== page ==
Apr 6, 2011

A Different Key for Everything that Matters

A colleague of mine recently learned a difficult lesson when her computer was stolen from her car. At first, she was mostly concerned about having lost all of the work (she’s a writer) that was stored on her machine. Sadly, there was a lot more than poetry at stake: her entire identity was at risk.

While using one password for all the secure sites she visited seemed smart at the time, it turned out to be a disaster. It was anything but smart. One little password gave the thief access to literally every aspect of her life: banking records, bills, medical records, emails, social networks and more.

To put this in perspective, think of what we already do in the real world. We have a different key for everything that matters – house, car, safe-deposit box, gym locker, work, file cabinet, desk drawers, etc. And yet, many of us do what my colleague did — use the same password across multiple websites from social media to online banking to shopping sites. Many of us learn the lesson of safeguarding personal security after it’s too late.

The good news is that this kind of privacy invasion can be avoided with some relatively easy steps. Exercise caution in choosing passwords by selecting passwords that can’ t easily be connected to you. Names of loved ones and important dates (births, anniversaries) are too easy to guess. Passwords that contain combinations of numbers, characters, and letters are great choices. If you have a laptop you frequently travel with, even if it’ s just to your local coffee shop, consider turning off your browsers’ password storage function. You’ll notice this function when a pop-up comes up asking you if you want to store this password.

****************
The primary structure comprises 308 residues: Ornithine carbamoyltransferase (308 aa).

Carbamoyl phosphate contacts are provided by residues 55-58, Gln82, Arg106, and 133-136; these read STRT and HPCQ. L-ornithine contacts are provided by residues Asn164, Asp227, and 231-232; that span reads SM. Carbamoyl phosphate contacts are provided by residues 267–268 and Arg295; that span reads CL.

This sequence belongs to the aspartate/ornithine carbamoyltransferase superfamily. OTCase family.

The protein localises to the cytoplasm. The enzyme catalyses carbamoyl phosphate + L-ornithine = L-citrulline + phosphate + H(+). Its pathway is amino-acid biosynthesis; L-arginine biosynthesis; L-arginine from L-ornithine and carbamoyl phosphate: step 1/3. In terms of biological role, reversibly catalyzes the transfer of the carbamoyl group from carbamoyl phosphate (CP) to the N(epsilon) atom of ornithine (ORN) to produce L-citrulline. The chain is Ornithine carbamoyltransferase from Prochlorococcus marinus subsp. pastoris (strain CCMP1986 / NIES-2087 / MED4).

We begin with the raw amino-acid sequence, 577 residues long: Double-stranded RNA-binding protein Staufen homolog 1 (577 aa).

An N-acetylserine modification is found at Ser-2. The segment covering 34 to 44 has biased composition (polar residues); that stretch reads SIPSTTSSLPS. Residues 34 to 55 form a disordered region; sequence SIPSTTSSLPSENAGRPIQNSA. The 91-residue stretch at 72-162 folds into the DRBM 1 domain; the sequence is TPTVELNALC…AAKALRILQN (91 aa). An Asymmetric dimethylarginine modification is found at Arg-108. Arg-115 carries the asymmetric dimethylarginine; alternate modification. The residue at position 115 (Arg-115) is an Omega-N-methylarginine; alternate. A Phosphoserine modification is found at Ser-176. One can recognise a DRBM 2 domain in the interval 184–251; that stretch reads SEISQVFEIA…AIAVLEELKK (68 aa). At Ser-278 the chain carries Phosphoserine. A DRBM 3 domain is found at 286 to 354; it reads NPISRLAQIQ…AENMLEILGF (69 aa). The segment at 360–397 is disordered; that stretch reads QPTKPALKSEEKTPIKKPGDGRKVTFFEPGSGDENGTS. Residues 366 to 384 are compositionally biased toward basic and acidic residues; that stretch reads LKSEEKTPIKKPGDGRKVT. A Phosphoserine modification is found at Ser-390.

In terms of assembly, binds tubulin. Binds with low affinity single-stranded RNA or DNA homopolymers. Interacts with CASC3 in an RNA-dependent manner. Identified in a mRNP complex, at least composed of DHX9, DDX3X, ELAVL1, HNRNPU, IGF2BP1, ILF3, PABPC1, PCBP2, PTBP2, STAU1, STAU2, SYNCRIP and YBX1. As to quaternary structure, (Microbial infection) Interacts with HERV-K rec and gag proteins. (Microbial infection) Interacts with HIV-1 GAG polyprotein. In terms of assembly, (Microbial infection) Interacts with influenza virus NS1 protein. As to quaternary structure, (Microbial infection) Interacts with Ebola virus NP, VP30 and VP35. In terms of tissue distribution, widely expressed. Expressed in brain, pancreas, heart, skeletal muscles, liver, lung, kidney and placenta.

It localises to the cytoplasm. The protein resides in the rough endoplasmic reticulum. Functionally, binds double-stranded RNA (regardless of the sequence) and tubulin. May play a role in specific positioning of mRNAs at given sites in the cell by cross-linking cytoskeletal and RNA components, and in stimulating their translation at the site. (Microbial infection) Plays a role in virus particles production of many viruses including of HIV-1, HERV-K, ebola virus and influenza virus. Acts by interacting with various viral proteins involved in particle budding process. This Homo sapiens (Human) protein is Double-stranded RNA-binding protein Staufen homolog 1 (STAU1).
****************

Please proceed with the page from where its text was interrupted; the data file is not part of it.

Most importantly, use a different password for every site that matters, just like you do with your keys. Examples of sites that matter are sites for banking, mortgage payments, bill pay services, online shopping, and social media sites where you share your personal life with family and friends. If all your passwords are the same and someone fraudulently obtains your login info for one site, they will have obtained ALL your passwords in one small coup.

Different logins for everything might sound daunting but not only is this the single best way to protect your valuable information, it is also not as terrible as it sounds. Thankfully, there are many password storage sites and pieces of software that are fairly priced or totally free that will help you keep track of your passwords. For example, try using software like Password Locker to keep all of your passwords organized and secure.

Choosing hack-proof passwords and different log-ins for different sites have saved thousands of people money, time, and hassle by making their personal and financial information that much more secure.

And we can all appreciate a little more security and peace of mind online.